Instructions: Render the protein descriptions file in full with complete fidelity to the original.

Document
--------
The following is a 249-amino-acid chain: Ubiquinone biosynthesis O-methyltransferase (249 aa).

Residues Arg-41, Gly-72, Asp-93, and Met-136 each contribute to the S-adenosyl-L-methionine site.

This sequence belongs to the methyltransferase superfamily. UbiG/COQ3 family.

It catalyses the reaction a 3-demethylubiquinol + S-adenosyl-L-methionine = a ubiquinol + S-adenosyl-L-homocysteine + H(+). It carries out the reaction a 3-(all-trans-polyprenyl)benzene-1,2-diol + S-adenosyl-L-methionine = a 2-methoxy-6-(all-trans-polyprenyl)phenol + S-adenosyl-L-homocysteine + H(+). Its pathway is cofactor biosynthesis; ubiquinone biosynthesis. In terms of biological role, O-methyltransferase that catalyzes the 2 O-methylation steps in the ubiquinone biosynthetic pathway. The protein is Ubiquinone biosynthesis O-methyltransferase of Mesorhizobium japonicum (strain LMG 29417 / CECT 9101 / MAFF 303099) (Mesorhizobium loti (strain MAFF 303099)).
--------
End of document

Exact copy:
The following is a 249-amino-acid chain: Ubiquinone biosynthesis O-methyltransferase (249 aa).

Residues Arg-41, Gly-72, Asp-93, and Met-136 each contribute to the S-adenosyl-L-methionine site.

This sequence belongs to the methyltransferase superfamily. UbiG/COQ3 family.

It catalyses the reaction a 3-demethylubiquinol + S-adenosyl-L-methionine = a ubiquinol + S-adenosyl-L-homocysteine + H(+). It carries out the reaction a 3-(all-trans-polyprenyl)benzene-1,2-diol + S-adenosyl-L-methionine = a 2-methoxy-6-(all-trans-polyprenyl)phenol + S-adenosyl-L-homocysteine + H(+). Its pathway is cofactor biosynthesis; ubiquinone biosynthesis. In terms of biological role, O-methyltransferase that catalyzes the 2 O-methylation steps in the ubiquinone biosynthetic pathway. The protein is Ubiquinone biosynthesis O-methyltransferase of Mesorhizobium japonicum (strain LMG 29417 / CECT 9101 / MAFF 303099) (Mesorhizobium loti (strain MAFF 303099)).